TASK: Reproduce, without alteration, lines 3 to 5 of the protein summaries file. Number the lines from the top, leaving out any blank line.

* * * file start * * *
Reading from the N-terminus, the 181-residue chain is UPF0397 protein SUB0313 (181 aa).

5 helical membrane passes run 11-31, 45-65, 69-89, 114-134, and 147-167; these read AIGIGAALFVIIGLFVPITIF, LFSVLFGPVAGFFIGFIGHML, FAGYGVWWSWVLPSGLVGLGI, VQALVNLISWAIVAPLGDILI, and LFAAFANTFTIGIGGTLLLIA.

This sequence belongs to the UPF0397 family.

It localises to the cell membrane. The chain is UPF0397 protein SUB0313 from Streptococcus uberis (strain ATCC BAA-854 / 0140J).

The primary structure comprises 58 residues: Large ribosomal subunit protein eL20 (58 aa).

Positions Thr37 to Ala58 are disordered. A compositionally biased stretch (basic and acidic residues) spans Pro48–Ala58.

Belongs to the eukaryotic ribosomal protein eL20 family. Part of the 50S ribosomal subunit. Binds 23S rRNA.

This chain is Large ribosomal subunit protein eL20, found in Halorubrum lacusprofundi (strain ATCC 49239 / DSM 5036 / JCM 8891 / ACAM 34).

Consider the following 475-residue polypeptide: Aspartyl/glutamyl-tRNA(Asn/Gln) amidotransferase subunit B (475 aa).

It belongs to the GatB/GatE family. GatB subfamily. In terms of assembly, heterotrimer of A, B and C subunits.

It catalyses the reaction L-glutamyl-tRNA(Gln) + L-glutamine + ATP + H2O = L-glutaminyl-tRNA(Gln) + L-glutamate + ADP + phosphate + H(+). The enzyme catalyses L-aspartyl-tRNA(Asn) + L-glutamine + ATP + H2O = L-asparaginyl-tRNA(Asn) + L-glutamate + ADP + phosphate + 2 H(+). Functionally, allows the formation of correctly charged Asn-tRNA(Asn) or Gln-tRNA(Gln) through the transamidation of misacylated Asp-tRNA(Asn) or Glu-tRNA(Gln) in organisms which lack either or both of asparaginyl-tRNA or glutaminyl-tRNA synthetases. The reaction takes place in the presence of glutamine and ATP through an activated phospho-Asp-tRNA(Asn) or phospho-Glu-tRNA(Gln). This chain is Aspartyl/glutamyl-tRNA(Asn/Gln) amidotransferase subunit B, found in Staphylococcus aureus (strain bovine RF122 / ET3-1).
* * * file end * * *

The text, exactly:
This sequence belongs to the UPF0397 family.

It localises to the cell membrane. The chain is UPF0397 protein SUB0313 from Streptococcus uberis (strain ATCC BAA-854 / 0140J).

The primary structure comprises 58 residues: Large ribosomal subunit protein eL20 (58 aa).